- paintmare

            Horse Eden Eventing - A Virtual Eventing Escape


            • #7
              To add to all this good advice...

              I like to send mine out to other carefully-selected trainers for varying periods of time. It's not even so much about the work itself but I want my young horses to learn to cope on their own. In the case of my homebreds, this means going away from mummy and siblings for the first time.

              Young horses, like young humans, are often very self-centered and it can be a real shock to learn that they're not so special after all. My now-6 year-old threw screaming tantrums for the first few weeks when she left home to go live on a cattle ranch because the older ranch horses ignored her. She's still a horrible bossyboots but doesn't fling herself into the air screaming anymore if no one is enthralled with her.

              My 3 YO OTTB is currently out for 30 days with a trainer (I'm out of town for a few weeks). The plan is basic groundwork, lunging and driving, with riding if he seems ready. As he raced at 2, we know he's somewhat broke. He's rather large and keeps getting larger so I wasn't in a hurry to do much with him this year. However, he's not one for standing in the field -- he likes excitement and activity -- which means regular light work will probably be on the agenda when he gets back. I'll probably send him out again in another couple of months and work with him myself in both places. If I find someone else who has something interesting for him to do -- like great trails or cubbing or an xc field -- I'll send him there as well.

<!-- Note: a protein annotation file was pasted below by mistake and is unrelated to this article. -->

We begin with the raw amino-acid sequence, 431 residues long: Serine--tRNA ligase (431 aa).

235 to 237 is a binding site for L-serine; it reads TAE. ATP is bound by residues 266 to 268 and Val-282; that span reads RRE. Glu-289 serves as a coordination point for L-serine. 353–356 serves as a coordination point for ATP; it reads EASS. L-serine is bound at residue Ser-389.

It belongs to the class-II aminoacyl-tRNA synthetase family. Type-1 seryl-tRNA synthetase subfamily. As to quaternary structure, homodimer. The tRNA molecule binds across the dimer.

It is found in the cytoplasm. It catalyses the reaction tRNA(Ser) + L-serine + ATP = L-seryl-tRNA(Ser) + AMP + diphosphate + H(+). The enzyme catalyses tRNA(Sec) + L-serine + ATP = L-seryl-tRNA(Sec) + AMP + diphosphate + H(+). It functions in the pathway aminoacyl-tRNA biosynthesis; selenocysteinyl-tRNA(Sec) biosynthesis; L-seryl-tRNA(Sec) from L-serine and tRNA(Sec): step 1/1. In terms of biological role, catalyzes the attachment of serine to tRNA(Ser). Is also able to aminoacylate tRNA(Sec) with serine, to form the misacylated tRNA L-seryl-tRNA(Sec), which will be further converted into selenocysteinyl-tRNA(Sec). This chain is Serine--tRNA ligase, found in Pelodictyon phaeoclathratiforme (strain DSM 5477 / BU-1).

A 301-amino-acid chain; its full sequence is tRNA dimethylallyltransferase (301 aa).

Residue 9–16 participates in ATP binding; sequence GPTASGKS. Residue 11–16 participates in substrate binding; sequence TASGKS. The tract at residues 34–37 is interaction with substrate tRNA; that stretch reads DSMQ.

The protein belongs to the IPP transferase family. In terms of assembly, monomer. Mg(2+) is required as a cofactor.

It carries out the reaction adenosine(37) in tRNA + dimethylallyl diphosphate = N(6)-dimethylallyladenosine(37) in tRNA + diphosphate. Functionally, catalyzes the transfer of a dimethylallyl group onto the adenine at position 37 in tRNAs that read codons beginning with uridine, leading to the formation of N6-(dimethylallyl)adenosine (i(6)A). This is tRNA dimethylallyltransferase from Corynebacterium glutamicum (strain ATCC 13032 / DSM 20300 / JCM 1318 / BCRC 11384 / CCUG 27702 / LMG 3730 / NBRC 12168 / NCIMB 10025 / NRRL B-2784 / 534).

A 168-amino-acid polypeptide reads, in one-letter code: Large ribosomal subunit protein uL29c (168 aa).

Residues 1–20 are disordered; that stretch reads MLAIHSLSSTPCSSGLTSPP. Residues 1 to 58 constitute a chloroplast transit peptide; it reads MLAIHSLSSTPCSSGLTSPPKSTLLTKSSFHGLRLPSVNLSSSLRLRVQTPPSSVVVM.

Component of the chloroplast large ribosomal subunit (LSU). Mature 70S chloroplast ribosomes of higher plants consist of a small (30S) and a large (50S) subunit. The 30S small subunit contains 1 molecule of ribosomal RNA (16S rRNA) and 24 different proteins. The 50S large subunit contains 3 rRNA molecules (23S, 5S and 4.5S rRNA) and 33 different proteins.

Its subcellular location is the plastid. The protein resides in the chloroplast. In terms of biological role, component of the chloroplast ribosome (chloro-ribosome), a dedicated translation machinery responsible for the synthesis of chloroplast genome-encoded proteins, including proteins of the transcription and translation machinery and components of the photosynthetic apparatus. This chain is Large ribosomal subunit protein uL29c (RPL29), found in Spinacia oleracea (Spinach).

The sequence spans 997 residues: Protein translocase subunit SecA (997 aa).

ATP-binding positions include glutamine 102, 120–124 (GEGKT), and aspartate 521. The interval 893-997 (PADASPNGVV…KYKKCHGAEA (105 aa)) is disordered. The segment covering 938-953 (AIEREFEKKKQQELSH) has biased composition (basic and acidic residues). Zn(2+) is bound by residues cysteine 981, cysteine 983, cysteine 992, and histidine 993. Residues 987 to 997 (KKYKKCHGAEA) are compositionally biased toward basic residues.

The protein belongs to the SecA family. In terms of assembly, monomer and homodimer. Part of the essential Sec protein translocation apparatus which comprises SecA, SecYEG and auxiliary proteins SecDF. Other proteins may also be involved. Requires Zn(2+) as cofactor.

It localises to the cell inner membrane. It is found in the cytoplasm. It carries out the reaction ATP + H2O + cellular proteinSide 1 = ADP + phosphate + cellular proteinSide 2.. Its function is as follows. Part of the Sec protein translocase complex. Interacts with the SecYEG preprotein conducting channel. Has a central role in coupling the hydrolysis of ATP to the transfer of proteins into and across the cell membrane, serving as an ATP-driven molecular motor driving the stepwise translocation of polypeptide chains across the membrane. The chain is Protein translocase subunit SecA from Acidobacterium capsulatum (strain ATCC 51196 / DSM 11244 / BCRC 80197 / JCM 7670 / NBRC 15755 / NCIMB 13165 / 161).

(As for desensitization, I'd have to find a way to sensitize this guy first. He is unflappable and would make a good host for Antiques Roadshow. The more junk he can sort through, the happier he is. No object too scary. You can toss a plastic bag at him and he'll run to bat it with his head.)


              • #8
                Originally posted by JER View Post
                Young horses, like young humans, are often very self-centered and it can be a real shock to learn that they're not so special after all. My now-6 year-old threw screaming tantrums for the first few weeks when she left home to go live on a cattle ranch because the older ranch horses ignored her. She's still a horrible bossyboots but doesn't fling herself into the air screaming anymore if no one is enthralled with her.

                (As for desensitization, I'd have to find a way to sensitize this guy first. He is unflappable and would make a good host for Antiques Roadshow. The more junk he can sort through, the happier he is. No object too scary. You can toss a plastic bag at him and he'll run to bat it with his head.)
                gotta love the young ones!